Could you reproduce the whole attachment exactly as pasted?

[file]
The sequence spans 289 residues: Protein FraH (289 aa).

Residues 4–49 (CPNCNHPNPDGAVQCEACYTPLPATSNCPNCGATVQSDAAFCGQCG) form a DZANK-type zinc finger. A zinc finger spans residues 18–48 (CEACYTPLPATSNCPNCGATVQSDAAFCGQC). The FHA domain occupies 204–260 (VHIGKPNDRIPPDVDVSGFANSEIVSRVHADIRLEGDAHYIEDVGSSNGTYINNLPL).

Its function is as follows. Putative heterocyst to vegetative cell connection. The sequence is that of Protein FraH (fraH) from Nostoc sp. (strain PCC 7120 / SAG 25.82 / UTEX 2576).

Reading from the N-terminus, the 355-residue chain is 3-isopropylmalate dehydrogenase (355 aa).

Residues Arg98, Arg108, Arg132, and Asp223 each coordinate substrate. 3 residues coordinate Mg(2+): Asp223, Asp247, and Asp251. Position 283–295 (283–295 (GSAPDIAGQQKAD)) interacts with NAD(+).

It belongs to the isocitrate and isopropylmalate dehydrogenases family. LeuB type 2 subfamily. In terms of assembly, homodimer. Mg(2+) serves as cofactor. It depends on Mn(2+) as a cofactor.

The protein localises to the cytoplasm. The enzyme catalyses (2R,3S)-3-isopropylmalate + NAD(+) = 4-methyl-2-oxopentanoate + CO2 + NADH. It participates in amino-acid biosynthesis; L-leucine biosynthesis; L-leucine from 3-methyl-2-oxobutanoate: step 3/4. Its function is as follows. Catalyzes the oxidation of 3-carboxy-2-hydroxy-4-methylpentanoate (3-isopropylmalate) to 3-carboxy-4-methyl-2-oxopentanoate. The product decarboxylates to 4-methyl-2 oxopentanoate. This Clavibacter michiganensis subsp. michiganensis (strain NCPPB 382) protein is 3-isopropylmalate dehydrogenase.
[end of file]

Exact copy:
The sequence spans 289 residues: Protein FraH (289 aa).

Residues 4–49 (CPNCNHPNPDGAVQCEACYTPLPATSNCPNCGATVQSDAAFCGQCG) form a DZANK-type zinc finger. A zinc finger spans residues 18–48 (CEACYTPLPATSNCPNCGATVQSDAAFCGQC). The FHA domain occupies 204–260 (VHIGKPNDRIPPDVDVSGFANSEIVSRVHADIRLEGDAHYIEDVGSSNGTYINNLPL).

Its function is as follows. Putative heterocyst to vegetative cell connection. The sequence is that of Protein FraH (fraH) from Nostoc sp. (strain PCC 7120 / SAG 25.82 / UTEX 2576).

Reading from the N-terminus, the 355-residue chain is 3-isopropylmalate dehydrogenase (355 aa).

Residues Arg98, Arg108, Arg132, and Asp223 each coordinate substrate. 3 residues coordinate Mg(2+): Asp223, Asp247, and Asp251. Position 283–295 (283–295 (GSAPDIAGQQKAD)) interacts with NAD(+).

It belongs to the isocitrate and isopropylmalate dehydrogenases family. LeuB type 2 subfamily. In terms of assembly, homodimer. Mg(2+) serves as cofactor. It depends on Mn(2+) as a cofactor.

The protein localises to the cytoplasm. The enzyme catalyses (2R,3S)-3-isopropylmalate + NAD(+) = 4-methyl-2-oxopentanoate + CO2 + NADH. It participates in amino-acid biosynthesis; L-leucine biosynthesis; L-leucine from 3-methyl-2-oxobutanoate: step 3/4. Its function is as follows. Catalyzes the oxidation of 3-carboxy-2-hydroxy-4-methylpentanoate (3-isopropylmalate) to 3-carboxy-4-methyl-2-oxopentanoate. The product decarboxylates to 4-methyl-2 oxopentanoate. This Clavibacter michiganensis subsp. michiganensis (strain NCPPB 382) protein is 3-isopropylmalate dehydrogenase.